The issue of whether speech is supported by the same neural substrates as non-speech vocal tract gestures has been contentious. In this fMRI study we tested whether producing non-speech vocal tract gestures in humans shares the same functional neuroanatomy as non-sense speech syllables. Production of non-speech vocal tract gestures, devoid of phonological content but similar to speech in that they had familiar acoustic and somatosensory targets, was compared to the production of speech syllables without meaning. Brain activation related to overt production was captured with BOLD fMRI using a sparse sampling design for both conditions. Speech and non-speech were compared using voxel-wise whole brain analyses, and ROI analyses focused on frontal and temporoparietal structures previously reported to support speech production. Results showed substantial activation overlap between speech and non-speech function in regions. Although non-speech gesture production showed greater extent and amplitude of activation in the regions examined, both speech and non-speech showed comparable left laterality in activation for both target perception and production. These findings posit a more general role of the previously proposed "auditory dorsal stream" in the left hemisphere - to support the production of vocal tract gestures that are not limited to speech processing.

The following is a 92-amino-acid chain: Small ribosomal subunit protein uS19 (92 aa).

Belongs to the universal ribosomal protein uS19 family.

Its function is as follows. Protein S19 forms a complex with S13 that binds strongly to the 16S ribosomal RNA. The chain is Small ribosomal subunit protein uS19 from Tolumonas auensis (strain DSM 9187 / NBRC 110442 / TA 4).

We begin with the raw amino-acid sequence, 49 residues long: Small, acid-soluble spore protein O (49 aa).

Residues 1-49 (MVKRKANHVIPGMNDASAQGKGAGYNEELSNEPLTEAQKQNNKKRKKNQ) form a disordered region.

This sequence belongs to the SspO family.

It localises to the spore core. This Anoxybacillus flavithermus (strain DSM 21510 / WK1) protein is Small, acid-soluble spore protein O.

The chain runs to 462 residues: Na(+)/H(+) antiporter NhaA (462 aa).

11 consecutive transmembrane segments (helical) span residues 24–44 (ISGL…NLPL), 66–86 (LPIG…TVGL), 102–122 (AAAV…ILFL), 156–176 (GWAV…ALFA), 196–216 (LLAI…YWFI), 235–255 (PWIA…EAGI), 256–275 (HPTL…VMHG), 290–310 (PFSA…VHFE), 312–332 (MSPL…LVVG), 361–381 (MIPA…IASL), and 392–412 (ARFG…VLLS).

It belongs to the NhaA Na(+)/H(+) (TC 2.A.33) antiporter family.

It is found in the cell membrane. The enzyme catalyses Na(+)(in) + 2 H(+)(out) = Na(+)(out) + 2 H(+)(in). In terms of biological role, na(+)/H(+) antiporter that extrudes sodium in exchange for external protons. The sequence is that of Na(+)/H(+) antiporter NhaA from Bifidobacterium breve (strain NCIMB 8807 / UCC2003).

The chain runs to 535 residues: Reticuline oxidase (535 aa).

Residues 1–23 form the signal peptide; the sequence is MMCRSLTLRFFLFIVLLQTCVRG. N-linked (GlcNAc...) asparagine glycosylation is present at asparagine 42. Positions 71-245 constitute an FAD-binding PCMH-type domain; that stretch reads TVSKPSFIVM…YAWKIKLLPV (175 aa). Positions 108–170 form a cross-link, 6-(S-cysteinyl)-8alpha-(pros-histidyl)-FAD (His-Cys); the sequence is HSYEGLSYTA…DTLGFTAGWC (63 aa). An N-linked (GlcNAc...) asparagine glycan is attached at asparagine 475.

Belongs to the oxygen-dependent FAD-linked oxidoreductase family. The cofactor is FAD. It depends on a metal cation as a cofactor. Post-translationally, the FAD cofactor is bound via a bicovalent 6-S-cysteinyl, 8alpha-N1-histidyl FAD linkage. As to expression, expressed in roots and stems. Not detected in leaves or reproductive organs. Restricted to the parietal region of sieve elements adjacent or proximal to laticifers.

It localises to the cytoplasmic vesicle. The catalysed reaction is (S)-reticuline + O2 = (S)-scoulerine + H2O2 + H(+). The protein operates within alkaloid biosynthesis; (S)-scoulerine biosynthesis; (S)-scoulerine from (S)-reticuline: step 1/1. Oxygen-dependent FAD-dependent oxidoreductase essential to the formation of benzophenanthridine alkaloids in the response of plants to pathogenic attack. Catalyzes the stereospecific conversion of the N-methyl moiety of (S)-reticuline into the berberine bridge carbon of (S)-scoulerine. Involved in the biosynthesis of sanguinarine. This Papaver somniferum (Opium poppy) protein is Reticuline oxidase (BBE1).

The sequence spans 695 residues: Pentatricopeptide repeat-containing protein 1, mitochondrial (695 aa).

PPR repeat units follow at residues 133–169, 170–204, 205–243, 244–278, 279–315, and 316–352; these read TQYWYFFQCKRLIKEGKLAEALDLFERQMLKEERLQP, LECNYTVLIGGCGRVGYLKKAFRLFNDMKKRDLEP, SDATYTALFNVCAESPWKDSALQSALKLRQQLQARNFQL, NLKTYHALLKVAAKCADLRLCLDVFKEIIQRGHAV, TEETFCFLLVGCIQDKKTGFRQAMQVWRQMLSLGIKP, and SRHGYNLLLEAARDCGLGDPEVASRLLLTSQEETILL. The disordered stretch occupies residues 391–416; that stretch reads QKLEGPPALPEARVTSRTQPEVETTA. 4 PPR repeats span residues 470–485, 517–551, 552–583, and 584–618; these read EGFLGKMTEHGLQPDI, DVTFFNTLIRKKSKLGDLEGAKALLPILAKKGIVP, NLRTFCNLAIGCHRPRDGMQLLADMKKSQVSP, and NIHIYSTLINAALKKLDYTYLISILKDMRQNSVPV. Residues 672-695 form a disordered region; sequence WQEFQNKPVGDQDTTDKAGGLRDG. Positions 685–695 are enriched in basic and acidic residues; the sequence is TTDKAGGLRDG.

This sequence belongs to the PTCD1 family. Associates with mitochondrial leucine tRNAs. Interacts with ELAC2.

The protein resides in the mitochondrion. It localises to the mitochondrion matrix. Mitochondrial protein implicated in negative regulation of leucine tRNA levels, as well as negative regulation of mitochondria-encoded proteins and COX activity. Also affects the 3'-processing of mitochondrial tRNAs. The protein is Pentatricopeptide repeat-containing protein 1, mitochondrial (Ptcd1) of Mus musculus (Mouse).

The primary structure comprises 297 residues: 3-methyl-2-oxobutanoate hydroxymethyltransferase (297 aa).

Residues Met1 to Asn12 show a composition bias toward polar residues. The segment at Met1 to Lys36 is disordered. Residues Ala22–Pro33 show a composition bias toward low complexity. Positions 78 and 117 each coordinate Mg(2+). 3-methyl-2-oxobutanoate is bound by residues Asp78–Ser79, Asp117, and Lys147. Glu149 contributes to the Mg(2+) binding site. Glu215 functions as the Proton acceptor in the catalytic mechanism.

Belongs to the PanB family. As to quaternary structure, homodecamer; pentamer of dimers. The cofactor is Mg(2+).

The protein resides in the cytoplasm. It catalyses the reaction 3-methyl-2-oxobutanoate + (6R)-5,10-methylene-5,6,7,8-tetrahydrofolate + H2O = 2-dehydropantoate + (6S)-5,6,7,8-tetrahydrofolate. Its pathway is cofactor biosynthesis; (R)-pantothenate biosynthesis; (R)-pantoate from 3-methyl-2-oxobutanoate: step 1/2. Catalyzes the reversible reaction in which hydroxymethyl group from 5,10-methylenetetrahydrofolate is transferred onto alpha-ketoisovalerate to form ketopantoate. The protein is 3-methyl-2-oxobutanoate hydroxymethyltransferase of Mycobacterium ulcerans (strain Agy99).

Bibliographical noteFunding Information:
This research was supported by the Intramural Research Program in the National Institute of Neurological Disorders and Stroke, NIH. The authors wish to thank Richard Reynolds and Gang Chen for assistance during data analyses and Sandra Martin for conducting speech and language testing.
- Auditory dorsal stream
- Functional magnetic resonance imaging (fMRI)
- Sensory-motor interaction
- Speech perception
- Speech production